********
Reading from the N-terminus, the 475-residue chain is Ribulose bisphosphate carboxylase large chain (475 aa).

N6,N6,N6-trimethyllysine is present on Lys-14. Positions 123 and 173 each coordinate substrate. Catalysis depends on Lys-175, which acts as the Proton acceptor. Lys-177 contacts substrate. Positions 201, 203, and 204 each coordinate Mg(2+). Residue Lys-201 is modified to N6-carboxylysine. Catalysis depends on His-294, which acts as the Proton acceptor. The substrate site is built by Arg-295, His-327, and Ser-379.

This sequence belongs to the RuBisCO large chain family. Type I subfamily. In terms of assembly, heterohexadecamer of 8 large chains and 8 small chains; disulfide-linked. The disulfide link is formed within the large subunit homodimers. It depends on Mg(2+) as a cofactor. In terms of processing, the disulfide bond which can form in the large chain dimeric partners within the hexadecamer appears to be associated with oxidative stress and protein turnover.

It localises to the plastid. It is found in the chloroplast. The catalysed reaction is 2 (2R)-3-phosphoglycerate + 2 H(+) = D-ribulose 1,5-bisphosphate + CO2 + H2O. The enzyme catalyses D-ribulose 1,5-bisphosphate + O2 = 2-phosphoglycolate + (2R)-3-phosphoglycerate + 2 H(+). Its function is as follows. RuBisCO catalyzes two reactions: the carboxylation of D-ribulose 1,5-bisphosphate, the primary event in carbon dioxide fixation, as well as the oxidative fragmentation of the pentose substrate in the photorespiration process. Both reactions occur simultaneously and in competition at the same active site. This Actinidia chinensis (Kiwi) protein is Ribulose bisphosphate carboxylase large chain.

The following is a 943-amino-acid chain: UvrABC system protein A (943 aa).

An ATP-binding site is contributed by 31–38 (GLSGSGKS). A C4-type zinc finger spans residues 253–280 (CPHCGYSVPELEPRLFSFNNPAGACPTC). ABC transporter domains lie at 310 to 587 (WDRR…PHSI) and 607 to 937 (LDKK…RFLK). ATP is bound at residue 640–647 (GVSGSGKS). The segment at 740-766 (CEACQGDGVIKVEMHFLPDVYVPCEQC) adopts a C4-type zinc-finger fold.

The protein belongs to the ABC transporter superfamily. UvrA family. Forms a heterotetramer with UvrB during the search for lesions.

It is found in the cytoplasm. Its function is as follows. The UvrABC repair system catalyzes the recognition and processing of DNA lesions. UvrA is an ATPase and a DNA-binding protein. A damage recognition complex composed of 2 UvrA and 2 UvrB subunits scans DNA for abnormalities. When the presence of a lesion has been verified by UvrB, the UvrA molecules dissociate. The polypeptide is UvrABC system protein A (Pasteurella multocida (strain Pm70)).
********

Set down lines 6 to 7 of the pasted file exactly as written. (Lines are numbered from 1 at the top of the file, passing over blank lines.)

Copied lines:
An ATP-binding site is contributed by 31–38 (GLSGSGKS). A C4-type zinc finger spans residues 253–280 (CPHCGYSVPELEPRLFSFNNPAGACPTC). ABC transporter domains lie at 310 to 587 (WDRR…PHSI) and 607 to 937 (LDKK…RFLK). ATP is bound at residue 640–647 (GVSGSGKS). The segment at 740-766 (CEACQGDGVIKVEMHFLPDVYVPCEQC) adopts a C4-type zinc-finger fold.

The protein belongs to the ABC transporter superfamily. UvrA family. Forms a heterotetramer with UvrB during the search for lesions.